While we like to joke that we spend too much time on the internet looking at nothing, the fact is that so much of our lives are shared online and it’s allowed us to stay connected with nearly everyone we know.
The internet has also shown us that Toronto is home to an eclectic mix of creators, whose incredible talent in their respective fields has taught us a little something about themselves and the city we call home.
So with that, get ready to log in and share the love, because here are five internet trends featuring Toronto creators that we’re living for right now!
It’s not just for Zoomers anymore! That’s right, the popular video social media platform TikTok (Think Vine, but with a much better algorithm and interface), once the primary domain of our planet’s younger generations, has been invaded by older millennials! Our theory on why is partially to embarrass the kids, but mostly to take advantage of the platform’s open ended nature that allows you to post anything from video memes and comedy videos to full on stories and DIYs.
There are plenty of Toronto TikTok users out there including accounts of popular web sites like BlogTO. And, true to Torontonians, we can’t help but laugh a bit at some of the true observations folks have about life in the 6ix.
@blogtoY’all had to ruin this weekend, and for what🙄 @yayabide ##trinitybellwoodspark ##toronto ##blogto ##onlyintoronto ##walkingaway ##summer2020 ##tiktoktoronto♬ Black Mayo Jus Know bryansanon – bryansanon
Health Care Workers Sharing Their Stories
Some of our biggest heroes right now have been the brave people working the frontlines in our hospitals and health care facilities fighting the pandemic with everything they’ve got. And while they’re out there helping us all to flatten the curve, the least we can do is hear their inspiring stories shared by them directly.
The Twitter hashtag #FacesFightingCOVID is probably the best resource in learning about Canada’s frontline heros while following along with updates in real time. If you’d like an account to follow, though, we strongly recommend Dr. Gray Moonen, a first year Family Medicine resident at the University Health Network at UofT, who is telling the stories of frontline workers in between his clinical rotations.
“I’ve worked through TB outbreaks in the Middle East and India, so this is the third pandemic I’m working through. I am genuinely happy to be here. Each time it’s been a unique opportunity to help our patients a lot” pic.twitter.com/ZAkEcnfphc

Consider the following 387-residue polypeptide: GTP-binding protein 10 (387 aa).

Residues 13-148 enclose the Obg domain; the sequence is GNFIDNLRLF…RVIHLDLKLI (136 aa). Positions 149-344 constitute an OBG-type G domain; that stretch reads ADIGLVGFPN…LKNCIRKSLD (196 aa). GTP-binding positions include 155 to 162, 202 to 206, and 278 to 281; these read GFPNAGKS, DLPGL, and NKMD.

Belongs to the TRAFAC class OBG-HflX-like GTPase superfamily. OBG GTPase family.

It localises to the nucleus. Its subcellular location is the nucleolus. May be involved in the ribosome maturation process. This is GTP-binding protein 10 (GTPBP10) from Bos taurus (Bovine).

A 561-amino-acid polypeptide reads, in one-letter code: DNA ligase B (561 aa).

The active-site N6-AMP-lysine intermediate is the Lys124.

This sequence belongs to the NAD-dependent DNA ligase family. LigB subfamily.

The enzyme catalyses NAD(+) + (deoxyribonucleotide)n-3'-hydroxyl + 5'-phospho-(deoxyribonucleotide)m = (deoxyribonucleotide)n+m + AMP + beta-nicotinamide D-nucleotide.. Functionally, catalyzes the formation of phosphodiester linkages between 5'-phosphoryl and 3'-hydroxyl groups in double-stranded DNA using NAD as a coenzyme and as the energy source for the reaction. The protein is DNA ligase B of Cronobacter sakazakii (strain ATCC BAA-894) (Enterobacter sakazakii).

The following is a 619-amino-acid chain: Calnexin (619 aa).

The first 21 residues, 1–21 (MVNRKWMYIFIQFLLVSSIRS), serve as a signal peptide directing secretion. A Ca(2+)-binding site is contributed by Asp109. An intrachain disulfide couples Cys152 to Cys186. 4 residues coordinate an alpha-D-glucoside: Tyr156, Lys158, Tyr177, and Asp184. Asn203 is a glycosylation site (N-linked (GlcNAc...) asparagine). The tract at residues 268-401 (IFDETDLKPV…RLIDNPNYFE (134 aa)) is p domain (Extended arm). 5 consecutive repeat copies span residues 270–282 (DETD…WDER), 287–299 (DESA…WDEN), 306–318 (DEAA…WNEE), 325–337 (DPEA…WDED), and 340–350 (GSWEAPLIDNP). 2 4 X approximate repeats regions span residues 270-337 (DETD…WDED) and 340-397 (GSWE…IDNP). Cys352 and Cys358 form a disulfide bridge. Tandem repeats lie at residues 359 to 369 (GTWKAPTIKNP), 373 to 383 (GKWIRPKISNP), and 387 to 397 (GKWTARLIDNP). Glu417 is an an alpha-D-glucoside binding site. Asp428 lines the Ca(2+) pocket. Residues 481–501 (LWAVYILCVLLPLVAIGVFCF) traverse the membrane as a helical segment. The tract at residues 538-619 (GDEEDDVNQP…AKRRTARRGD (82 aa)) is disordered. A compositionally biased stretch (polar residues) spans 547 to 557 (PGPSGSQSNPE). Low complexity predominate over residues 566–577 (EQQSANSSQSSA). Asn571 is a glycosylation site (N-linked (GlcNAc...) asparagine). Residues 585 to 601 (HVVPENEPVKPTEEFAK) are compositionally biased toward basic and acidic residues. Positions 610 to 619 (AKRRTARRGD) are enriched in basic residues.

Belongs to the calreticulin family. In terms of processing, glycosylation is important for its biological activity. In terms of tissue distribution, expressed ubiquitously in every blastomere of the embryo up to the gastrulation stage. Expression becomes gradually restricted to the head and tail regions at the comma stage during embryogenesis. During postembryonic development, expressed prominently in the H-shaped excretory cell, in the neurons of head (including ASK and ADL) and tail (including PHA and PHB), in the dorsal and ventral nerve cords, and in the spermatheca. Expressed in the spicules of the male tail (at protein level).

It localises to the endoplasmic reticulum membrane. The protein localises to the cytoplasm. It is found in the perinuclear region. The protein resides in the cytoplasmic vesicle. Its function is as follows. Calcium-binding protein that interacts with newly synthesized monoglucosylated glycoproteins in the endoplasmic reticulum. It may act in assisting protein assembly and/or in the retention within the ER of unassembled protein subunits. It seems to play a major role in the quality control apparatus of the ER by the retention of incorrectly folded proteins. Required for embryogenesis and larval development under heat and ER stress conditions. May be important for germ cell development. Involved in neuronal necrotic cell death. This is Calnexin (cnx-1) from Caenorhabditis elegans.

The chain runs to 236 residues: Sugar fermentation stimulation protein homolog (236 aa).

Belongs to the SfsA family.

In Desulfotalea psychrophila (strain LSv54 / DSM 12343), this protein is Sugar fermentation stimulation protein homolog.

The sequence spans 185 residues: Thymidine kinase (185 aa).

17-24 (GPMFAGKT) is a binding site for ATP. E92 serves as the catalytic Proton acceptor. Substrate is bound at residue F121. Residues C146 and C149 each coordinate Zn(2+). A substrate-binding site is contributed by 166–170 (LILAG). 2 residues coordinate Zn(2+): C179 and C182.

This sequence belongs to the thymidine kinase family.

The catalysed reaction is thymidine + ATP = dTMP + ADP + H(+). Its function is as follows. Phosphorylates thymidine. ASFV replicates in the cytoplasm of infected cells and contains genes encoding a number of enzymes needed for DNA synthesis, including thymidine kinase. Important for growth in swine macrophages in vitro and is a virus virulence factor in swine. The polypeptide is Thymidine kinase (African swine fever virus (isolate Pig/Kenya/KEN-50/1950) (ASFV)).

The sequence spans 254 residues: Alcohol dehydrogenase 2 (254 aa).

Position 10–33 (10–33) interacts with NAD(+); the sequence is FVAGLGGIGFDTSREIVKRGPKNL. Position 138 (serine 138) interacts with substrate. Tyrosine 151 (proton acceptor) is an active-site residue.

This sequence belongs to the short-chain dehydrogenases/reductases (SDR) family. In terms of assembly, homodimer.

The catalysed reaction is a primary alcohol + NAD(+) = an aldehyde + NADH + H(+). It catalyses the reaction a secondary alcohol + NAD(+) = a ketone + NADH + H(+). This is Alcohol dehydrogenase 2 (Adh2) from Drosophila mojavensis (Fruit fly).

— Gray Moonen (@GrayMoonen) April 23, 2020
Getting Inspired With Kitchen Creations
As some of us have a bit of time on our hands these days, learning how to cook or even to just cook better is an incredibly worthwhile activity. And while with YouTube you’ll find no shortage of cooking shows (We’re a huge fan of the folks over at the Bon Appétit test kitchen), we’ve been noticing something delicious cooking up over on Instagram.
Enter Karon Liu, food writer, culture reporter for Toronto Star, and home cook. Karon has taken to his Instagram account using the #KaronCooks hashtag to share some inventive recipes with simple steps and easily available ingredients (That FYI, are all available at St. Lawrence Market)!
This Wasabi Pasta Salad recipe, for instance, is getting us hungry.
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Recipe 86: Wasabi Pasta Salad 1) Bring a small pot of water to a roaring boil. Add pasta and salmon filet. Cook until the salmon is flaky and opaque (about 10 minutes) and the pasta is al dente according to package instructions. Drain and set aside. 2) Finely chop carrot and Brussels sprouts (or whatever salad veggies you have), along with 2 minced garlic cloves. Dice tomatoes. Add the veggies to a mixing bowl. Add chopped Japanese pickled ginger (or any kind of pickle) 3) Add cooked pasta to the bowl. Mix in mayonnaise and wasabi to taste and toss until everything is evenly coated. If using powdered wasabi, whisk it with the mayo first before adding it to the salad. Add the cooked salmon, torn into bite-sized pieces and gently toss. Season with salt and pepper to taste. 4) Transfer to a serving bowl. . . If you don't have wasabi, think of other flavours that would add some spice to mayo such as curry pastes and powders, gochujang, mustard or even a dash of tomato paste. I've used Veganaise before and it's a pretty good plant-based sub. If you don't want to use fish, frozen green peas would be a good substitute (wasabi peas!) . . #KaronCooks
Looking at Beautiful Photography
Sometimes we just need something really pretty to look at and like a good friend, Instagram is there to show us the amazing beauty of Toronto by some truly remarkable photographic talent. Currently we’re really enjoying the almost poetic beauty of Kael Rebick’s street photography and the vertigo-inducing splendor of one of Toronto’s most known rooftop photographers, brxson.
DIY Projects at Home
Let’s face it, as many of us are stuck in our homes we’ve started thinking about things we can do around the house in order to really have it look amazing. But while many of the DIY projects that come to mind can sound challenging or even expensive, there are plenty of things to do, like upcycling old furniture, figuring out a beautiful arrangement for those pictures you’ve been meaning to hang up, or even just doing a slight alteration on a piece of furniture.
Luckily The Sorry Girls on YouTube have been a constant source of DIY inspiration since their channel started ten years ago and have been covering everything from small projects like hacking an Ikea dresser and painting stairs to full-on room makeovers using items you already have.